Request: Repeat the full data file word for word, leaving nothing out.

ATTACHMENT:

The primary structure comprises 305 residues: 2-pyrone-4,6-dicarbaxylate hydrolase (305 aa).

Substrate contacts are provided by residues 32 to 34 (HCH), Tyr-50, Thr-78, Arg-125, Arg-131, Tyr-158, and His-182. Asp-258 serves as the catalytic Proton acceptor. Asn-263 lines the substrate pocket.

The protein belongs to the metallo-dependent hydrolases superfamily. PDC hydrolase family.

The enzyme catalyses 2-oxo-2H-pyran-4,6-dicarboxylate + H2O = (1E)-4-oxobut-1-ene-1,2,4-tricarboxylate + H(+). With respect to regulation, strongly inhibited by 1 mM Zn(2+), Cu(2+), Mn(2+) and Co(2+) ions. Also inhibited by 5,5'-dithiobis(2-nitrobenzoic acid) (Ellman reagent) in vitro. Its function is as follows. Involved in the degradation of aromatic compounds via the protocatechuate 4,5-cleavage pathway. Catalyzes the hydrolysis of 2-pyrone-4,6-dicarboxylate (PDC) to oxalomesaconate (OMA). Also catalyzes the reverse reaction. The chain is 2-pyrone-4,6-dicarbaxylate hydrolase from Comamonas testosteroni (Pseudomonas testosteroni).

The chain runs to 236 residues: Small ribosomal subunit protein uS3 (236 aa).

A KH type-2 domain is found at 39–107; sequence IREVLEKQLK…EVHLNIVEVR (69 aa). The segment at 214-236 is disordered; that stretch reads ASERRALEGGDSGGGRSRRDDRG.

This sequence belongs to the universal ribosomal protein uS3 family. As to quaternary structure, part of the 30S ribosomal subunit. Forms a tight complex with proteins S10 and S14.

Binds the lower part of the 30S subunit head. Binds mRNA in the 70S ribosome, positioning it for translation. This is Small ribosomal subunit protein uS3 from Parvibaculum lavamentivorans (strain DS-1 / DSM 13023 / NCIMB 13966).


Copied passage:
The primary structure comprises 305 residues: 2-pyrone-4,6-dicarbaxylate hydrolase (305 aa).

Substrate contacts are provided by residues 32 to 34 (HCH), Tyr-50, Thr-78, Arg-125, Arg-131, Tyr-158, and His-182. Asp-258 serves as the catalytic Proton acceptor. Asn-263 lines the substrate pocket.

The protein belongs to the metallo-dependent hydrolases superfamily. PDC hydrolase family.

The enzyme catalyses 2-oxo-2H-pyran-4,6-dicarboxylate + H2O = (1E)-4-oxobut-1-ene-1,2,4-tricarboxylate + H(+). With respect to regulation, strongly inhibited by 1 mM Zn(2+), Cu(2+), Mn(2+) and Co(2+) ions. Also inhibited by 5,5'-dithiobis(2-nitrobenzoic acid) (Ellman reagent) in vitro. Its function is as follows. Involved in the degradation of aromatic compounds via the protocatechuate 4,5-cleavage pathway. Catalyzes the hydrolysis of 2-pyrone-4,6-dicarboxylate (PDC) to oxalomesaconate (OMA). Also catalyzes the reverse reaction. The chain is 2-pyrone-4,6-dicarbaxylate hydrolase from Comamonas testosteroni (Pseudomonas testosteroni).

The chain runs to 236 residues: Small ribosomal subunit protein uS3 (236 aa).

A KH type-2 domain is found at 39–107; sequence IREVLEKQLK…EVHLNIVEVR (69 aa). The segment at 214-236 is disordered; that stretch reads ASERRALEGGDSGGGRSRRDDRG.

This sequence belongs to the universal ribosomal protein uS3 family. As to quaternary structure, part of the 30S ribosomal subunit. Forms a tight complex with proteins S10 and S14.

Binds the lower part of the 30S subunit head. Binds mRNA in the 70S ribosome, positioning it for translation. This is Small ribosomal subunit protein uS3 from Parvibaculum lavamentivorans (strain DS-1 / DSM 13023 / NCIMB 13966).